Malawi is full of contrasts, the most obvious being that it's a nation of fisherman - despite being landlocked - owing to the clear waters of Lake Malawi; it boasts verdant highlands and tropical forests, undulating valleys and exceptional game viewing within its national parks. Malawi is also home to some of the continent's friendliest folk, meaning it's a country well worth considering on your African agenda.
Australia: Yes - visa on arrival
Belgium: Yes - visa on arrival
Canada: Yes - visa on arrival
Germany: Yes - visa on arrival
Ireland: NO VISA REQUIRED
Netherlands: Yes - visa on arrival
New Zealand: Yes - visa on arrival
South Africa: NO VISA REQUIRED
Switzerland: Yes - visa on arrival
United Kingdom: Yes - visa on arrival
USA: Yes - visa on arrival
Effective 01 July 2015, the Government of Malawi has announced introduction of a USD75 "Entry Fee" applicable to visitors from any country which requires Malawian Citizens to acquire visas to visit their country of citizenship.
At present nationals of the following countries will need to pay the proposed USD75 entry fee: United Kingdom, United States, Canada, Schengen member states, Australia, New Zealand.
Some nationalities will be required to gain a visa prior to arrival. Please check with your nearest Malawi Embassy.
Tipping is generally left up to the discretion of the customer, however if the service in a cafe or restaurant is good, feel free to leave spare change or round up the bill. Many service workers in Malawi receive low wages, so tipping waiters, porters and drivers is considered generous.
Travellers will be able to access the internet at cyber cafes or hotels in Malawi's large cities and towns frequented by tourists. Expect little to no internet access in remote and rural areas.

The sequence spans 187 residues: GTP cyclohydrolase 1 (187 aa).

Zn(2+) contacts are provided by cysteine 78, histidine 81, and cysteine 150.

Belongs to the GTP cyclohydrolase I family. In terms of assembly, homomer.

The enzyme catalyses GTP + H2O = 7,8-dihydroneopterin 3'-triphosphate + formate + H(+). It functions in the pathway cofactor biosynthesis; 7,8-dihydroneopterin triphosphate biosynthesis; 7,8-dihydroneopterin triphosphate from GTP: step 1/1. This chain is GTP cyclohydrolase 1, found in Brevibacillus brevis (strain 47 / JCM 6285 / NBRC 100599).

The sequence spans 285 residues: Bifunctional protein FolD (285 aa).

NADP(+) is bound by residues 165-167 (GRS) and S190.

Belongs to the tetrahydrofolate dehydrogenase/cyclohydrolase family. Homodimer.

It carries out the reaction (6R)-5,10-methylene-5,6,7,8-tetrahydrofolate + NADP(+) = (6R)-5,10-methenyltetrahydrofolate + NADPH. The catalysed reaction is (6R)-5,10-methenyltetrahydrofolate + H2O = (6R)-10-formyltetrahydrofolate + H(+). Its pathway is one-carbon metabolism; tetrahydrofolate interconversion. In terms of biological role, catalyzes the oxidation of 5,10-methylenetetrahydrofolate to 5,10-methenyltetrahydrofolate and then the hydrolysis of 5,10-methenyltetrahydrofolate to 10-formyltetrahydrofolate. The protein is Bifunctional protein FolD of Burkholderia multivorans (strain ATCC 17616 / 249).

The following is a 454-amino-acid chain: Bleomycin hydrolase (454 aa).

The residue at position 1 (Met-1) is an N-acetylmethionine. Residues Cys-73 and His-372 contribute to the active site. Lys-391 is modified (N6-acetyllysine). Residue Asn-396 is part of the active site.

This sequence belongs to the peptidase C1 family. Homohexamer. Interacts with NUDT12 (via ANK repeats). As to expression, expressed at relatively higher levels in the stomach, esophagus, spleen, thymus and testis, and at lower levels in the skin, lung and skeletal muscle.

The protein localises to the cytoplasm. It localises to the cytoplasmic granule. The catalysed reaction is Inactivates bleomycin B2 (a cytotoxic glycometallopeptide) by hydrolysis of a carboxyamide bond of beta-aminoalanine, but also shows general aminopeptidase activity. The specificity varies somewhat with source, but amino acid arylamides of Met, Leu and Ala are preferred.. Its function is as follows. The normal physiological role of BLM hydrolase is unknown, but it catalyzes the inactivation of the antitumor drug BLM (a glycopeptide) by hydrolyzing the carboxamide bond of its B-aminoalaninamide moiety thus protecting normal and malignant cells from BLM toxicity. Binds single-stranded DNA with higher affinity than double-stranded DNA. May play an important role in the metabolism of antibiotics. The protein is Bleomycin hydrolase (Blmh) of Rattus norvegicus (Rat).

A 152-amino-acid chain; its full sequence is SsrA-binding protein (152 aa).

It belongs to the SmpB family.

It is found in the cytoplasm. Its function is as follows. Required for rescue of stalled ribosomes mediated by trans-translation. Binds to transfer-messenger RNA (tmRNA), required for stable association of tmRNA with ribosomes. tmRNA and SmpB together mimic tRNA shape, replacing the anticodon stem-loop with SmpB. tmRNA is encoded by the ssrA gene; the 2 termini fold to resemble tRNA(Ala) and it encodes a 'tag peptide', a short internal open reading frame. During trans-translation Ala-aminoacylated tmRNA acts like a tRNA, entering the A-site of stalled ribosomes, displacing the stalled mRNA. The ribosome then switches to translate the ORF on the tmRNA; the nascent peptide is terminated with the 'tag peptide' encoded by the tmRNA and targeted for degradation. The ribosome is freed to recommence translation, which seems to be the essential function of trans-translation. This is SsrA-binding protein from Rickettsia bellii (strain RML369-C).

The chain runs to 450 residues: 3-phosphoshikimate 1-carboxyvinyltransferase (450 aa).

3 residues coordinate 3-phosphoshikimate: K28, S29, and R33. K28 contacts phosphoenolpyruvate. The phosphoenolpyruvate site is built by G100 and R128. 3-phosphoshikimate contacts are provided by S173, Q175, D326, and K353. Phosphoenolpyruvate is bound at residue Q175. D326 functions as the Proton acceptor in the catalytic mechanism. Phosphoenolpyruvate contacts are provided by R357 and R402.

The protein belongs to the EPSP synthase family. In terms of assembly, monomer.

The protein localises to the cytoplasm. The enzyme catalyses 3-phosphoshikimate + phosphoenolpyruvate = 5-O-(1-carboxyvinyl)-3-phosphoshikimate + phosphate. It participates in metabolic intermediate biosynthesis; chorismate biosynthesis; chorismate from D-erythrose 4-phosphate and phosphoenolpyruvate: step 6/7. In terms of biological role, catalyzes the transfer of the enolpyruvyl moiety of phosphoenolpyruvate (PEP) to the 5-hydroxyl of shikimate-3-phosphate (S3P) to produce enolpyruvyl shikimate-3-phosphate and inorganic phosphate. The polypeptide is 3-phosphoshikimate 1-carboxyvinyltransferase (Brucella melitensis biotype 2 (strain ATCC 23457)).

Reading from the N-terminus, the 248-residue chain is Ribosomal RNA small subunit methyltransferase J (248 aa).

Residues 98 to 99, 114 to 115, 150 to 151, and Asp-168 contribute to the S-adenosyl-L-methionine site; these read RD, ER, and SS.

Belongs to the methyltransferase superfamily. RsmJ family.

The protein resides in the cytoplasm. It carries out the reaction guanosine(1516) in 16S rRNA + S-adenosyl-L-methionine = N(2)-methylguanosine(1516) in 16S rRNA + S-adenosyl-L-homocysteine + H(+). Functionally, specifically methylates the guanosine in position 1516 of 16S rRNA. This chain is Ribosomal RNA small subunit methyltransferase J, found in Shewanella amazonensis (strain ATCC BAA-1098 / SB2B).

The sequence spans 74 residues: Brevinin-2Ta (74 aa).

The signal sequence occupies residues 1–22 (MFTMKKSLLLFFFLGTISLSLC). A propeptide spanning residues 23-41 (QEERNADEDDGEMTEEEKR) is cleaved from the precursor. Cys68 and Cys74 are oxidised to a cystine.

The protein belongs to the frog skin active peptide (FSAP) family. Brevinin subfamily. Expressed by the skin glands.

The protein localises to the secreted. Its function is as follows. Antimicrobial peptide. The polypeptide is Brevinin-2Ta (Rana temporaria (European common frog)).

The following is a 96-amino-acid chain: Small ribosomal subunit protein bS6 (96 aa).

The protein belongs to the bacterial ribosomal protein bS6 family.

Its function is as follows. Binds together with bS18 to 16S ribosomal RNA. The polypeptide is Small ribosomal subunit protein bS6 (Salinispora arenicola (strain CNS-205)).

Mobile phone coverage is generally available in Malawi's large cities and tourist towns. Rural and remote areas may have less network coverage. Remember to activate global roaming with your service provider before leaving home.
Mozambique has a mix of squat toilets and flushable toilets. As a developing nation, expect to adjust to different levels of sanitation. Always carry your own toilet paper and hand sanitiser as these are rarely provided.
Cup of coffee in a cafe = 210 MWK
Beer in a bar or restaurant = 140 MWK
Basic, takeaway lunch = 350 MWK
Dinner in an inexpensive restaurant = From 420 MWK
Tap water isn't considered safe for tourists to drink. For environmental reasons, try to avoid buying bottled water. Ask your leader and accommodation provider for local advice on where drinking water can be accessed. Also, avoid ice in drinks and peel fruit before eating.
Credit cards are used in Malawi's major cities but on a limited basis. Large hotels, restaurants and tourist service providers usually accept credit cards, but expect smaller operators and shops to accept cash only.
ATMs are quite limited, but can be found in Malawi's major cities and areas frequented by tourists. If travelling through rural and remote areas, be aware that there will be limited or no access to ATMs.
Absolutely. All passengers travelling with Intrepid are required to purchase travel insurance before the start of your trip. Your travel insurance details will be recorded by your leader on the first day of the trip. Due to the varying nature, availability and cost of health care around the world, travel insurance is very much an essential and necessary part of every journey.
For more information on insurance, please go to: Travel Insurance
Please note these dates are for 2017. For a current list of public holidays in Malawi go to: http://www.worldtravelguide.net/malawi/public-holidays
Intrepid is committed to travelling in a way that is respectful of local people, their culture, local economies and the environment. It's important to remember that what may be acceptable behaviour, dress and language in your own country, may not be appropriate in another. Please keep this in mind while travelling.
1. Be considerate of Malawi’s customs, traditions, religion and culture.
2. For environmental reasons, try to avoid buying bottled water. Fill a reusable water bottle or canteen with tap or filtered water.
3. Always dispose of litter thoughtfully, including cigarette butts.
4. Learn some local language and don't be afraid to use it - simple greetings will help break the ice.
5. Shop for locally made products. Supporting local artisans helps keep traditional crafts alive.
6. Refrain from supporting businesses that exploit or abuse endangered animals.
7. Please ask and receive permission before taking photos of people, including children